Every time I re-opened this blog, I found myself a little embarrassed, to look at old content and an old look.  My knee-jerk reaction was to close the site, and look away from my apathy and lack of ambition.

But I’ve been wanting to say some things, to use my free speech rights at a crucial time for my country.  At the time of this writing, of course, Donald Trump is President, a horrible step backward for this country and progress for our planet.  But Trump is only part of the problem.  My voice may be small, but that doesn’t mean it should be silent.

After too many dumb arguments on Facebook, too many jaw-dropping moments while reading the news, and too many nights of lost sleep, I write, in hopes someone will engage with my ideas and see a better way forward.  My voice is still tiny, but I feel it is better to talk than not.

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The Choice of Parenting

Late last week, the three-year old niece of a longtime friend died, after being in a coma for several days.  From all accounts the circumstantial cause of her death involved some very poor choices made by a parent.  As it happened, the day she died was also the birthday of a young woman who is the birth-mother of my daughter, a woman who made the brave choice to not be a parent.

These two coincident events inspired me to think about what “pro-choice” means.   That is, to be, or not to be, a parent by intention and not by accident.  The pro-choice label has a fluid meaning, depending on who you are speaking with and the tenor of the times.  For me, a simple fact is a the heart of the meaning of the term “pro-choice”:  I have a daughter because a young woman who was not ready for parenthood made a very difficult choice to carry her baby to term and place her daughter in our hands, to raise as our own.  Abortion was not the right choice for her.  She could have chosen to be a parent, and, knowing her fairly well I am certain she would have been the best mother she could be given her limited financial resources.  Those are all valid choices that embrace the daunting responsibility of parenting, when considered with reflection on one’s own personal limitations and place in life.

Unfortunately, too many young people choose to be parents through sheer self-delusion, believing that “love and the Lord” will make them good parents, dogma leading them inexorably to parenthood.  Some people may quibble that following dogma is the only moral choice.  I disagree, for action based solely on dogma is not choice.  To accept dogma, as most believers would attest, is an act of faith.  When faith motivates a person, they act without considering alternatives precluded by dogma.  True choice, on the other hand, is action based on consideration of all options.  In short, a “choice” based on dogma is not a choice.

But, at least the faithful parent embarks on parenthood with, we hope, their heart in the right place.  Most kids born through an awkward act of faith will probably end up doing ok.  Far worse fates await the children of those parents who, failing to recognize their own limitations, neglect  the responsibilities of raising a child.   From all accounts, the mother of my friend’s niece allowed an abusive man to live with her, a man now in custody and under suspicion of pushing the child down the stairs.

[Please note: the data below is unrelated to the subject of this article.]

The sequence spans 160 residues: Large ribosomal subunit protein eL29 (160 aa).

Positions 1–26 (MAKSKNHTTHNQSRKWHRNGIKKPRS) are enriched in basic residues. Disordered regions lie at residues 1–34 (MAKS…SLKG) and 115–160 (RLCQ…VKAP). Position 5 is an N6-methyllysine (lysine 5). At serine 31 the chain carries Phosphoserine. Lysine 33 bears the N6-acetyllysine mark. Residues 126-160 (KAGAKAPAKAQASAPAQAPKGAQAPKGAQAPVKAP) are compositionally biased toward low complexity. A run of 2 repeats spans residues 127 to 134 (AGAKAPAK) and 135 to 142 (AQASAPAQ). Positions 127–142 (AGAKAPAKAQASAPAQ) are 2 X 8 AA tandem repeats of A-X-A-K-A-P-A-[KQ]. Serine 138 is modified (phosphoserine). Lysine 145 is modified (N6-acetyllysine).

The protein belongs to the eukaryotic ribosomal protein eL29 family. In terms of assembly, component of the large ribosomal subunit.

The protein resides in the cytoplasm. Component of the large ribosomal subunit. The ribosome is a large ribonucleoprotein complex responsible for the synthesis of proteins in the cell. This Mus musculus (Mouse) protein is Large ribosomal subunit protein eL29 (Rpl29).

I know domestic violence is a complicated dance.  Women stay with abusers for psychological and financial reasons that baffle those closest to them, and even learned experts.  But when there is a child involved, should we make excuses because of abuse?  Should we accept a child’s death as collateral damage in a psychological war we can’t understand?

I don’t have answers for these questions.  My only thought as a parent is to share this advice:  parenting is a choice, an act of intention and great, life-altering consequence.  Don’t take that choice lightly.


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Poor Sad Neglected Blog

If I could force myself to make the time to update this blog, this poor blog wouldn’t look as neglected. I can rattle of excuses – work, family, need to sleep, the holidays – but it all comes down to not making time to write.

But I have kept busy.  I’ve read like crazy, continuing on my 2013  presidential quest.  I’ve read through to the presidents of my lifetime, and am reading a biography of Ronald Reagan.  Considering the last review was of   Thomas Jefferson, that demonstrates how far my reading is ahead of my blogging about it.  I’ve also been busy with taking courses through Coursera, a fantastic e-learning resource.  At work, I am thrilled to be in my new office – just a cubicle, mind you – in a building overlooking the Durham Bulls Athletic Park in lovely downtown Durham.  Or Durm, as the natives pronounce it, with monosyllabic gusto.

So what inspired me to finally come out of my shell and write something?  After years of the public ignoring my load of drivel, Don Charisma (don’t you love that name?) became a follower of my blog.  I doubt it is his real name, but even so, hats off to a great name.  Recently, I read an article about Dalton Conley’s book Parentology: Everything You Wanted to Know about the Science of Raising Children But Were Too Exhausted to Asksuggesting that unusual names can lead to fame and notoriety.  Conley named his daughter “E”, just the letter, and his son Yo Xing Heyno Augustus Eisner Alexander Weiser Knuckles.  If Conley is right, those kids are going places, just like Don Charisma, to whom I owe a sincere thank you for encouraging me to write this little blog post.


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